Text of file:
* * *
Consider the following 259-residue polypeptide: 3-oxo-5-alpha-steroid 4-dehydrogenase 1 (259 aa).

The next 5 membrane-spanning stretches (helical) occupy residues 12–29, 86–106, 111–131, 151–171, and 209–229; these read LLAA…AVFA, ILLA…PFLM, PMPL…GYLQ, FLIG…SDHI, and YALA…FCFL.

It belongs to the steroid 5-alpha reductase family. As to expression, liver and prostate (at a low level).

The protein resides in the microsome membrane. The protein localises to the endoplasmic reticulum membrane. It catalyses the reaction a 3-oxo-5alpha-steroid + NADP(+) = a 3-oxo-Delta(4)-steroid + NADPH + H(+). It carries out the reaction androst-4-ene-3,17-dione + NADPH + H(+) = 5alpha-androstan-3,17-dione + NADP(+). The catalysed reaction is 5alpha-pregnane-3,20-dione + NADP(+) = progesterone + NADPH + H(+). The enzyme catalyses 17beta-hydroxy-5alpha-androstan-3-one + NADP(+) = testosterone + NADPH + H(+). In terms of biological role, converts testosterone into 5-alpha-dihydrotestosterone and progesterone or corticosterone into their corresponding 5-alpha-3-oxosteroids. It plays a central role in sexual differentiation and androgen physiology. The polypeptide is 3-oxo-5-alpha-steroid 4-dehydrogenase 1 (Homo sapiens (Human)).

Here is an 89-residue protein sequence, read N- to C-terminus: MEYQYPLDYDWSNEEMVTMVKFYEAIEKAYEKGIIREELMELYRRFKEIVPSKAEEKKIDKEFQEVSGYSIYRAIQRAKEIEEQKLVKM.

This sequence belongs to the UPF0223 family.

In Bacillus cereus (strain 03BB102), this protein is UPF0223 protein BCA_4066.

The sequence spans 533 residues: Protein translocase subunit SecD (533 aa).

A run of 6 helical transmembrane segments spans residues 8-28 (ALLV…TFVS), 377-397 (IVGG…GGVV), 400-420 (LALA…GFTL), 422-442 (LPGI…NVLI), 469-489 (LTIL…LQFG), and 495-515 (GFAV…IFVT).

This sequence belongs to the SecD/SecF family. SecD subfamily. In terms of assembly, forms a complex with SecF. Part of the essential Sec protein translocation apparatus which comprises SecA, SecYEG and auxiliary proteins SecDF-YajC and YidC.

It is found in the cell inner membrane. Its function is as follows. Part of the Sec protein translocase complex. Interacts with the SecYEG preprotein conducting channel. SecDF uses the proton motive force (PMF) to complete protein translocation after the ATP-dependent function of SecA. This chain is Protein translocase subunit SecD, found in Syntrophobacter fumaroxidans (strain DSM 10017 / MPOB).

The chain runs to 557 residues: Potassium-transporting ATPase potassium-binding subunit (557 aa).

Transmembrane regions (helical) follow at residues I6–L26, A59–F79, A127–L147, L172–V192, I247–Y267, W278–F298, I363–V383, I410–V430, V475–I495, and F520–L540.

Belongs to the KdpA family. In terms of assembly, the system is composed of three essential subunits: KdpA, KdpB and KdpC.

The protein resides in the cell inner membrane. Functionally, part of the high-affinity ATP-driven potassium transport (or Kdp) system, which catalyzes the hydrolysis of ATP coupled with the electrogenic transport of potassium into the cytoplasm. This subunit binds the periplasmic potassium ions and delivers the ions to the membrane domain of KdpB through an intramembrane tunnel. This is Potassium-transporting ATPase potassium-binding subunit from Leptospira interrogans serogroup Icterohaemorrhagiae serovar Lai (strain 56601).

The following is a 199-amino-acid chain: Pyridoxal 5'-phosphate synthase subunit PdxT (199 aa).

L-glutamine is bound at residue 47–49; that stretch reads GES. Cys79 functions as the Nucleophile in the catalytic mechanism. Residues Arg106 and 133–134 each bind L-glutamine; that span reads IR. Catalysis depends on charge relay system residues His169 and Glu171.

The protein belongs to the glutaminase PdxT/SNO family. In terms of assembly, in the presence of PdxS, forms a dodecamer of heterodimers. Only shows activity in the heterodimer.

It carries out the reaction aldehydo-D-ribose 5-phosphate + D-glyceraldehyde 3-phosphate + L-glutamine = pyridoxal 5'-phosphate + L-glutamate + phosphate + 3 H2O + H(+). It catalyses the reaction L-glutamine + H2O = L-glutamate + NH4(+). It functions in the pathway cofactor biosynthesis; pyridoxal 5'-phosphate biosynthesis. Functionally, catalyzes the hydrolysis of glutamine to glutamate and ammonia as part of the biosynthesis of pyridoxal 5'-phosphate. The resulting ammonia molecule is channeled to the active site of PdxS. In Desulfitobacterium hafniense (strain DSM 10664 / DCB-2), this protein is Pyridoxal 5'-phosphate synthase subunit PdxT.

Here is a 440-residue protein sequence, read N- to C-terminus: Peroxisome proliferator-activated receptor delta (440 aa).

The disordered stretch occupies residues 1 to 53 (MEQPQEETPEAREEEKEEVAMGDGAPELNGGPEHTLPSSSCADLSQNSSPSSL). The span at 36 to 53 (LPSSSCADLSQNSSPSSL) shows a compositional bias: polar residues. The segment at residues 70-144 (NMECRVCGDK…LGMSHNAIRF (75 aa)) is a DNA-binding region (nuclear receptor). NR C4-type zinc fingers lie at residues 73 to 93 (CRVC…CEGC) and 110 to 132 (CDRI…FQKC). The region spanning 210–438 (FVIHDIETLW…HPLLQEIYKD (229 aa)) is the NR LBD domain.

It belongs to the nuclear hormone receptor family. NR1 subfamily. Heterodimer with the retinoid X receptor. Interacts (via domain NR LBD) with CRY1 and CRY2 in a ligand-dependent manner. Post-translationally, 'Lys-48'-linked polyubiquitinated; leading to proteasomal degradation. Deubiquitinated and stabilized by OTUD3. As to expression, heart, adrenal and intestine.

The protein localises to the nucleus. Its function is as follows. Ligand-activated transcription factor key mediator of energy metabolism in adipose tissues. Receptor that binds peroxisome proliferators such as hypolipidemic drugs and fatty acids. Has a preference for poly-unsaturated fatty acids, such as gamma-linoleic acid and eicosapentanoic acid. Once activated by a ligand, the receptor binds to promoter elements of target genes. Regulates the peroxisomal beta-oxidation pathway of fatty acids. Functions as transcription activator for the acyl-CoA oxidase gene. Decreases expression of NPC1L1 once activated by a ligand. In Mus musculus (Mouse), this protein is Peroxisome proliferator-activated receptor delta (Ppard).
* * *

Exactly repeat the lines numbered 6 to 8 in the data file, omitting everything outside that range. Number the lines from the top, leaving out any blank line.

This sequence belongs to the UPF0223 family.

In Bacillus cereus (strain 03BB102), this protein is UPF0223 protein BCA_4066.

The sequence spans 533 residues: Protein translocase subunit SecD (533 aa).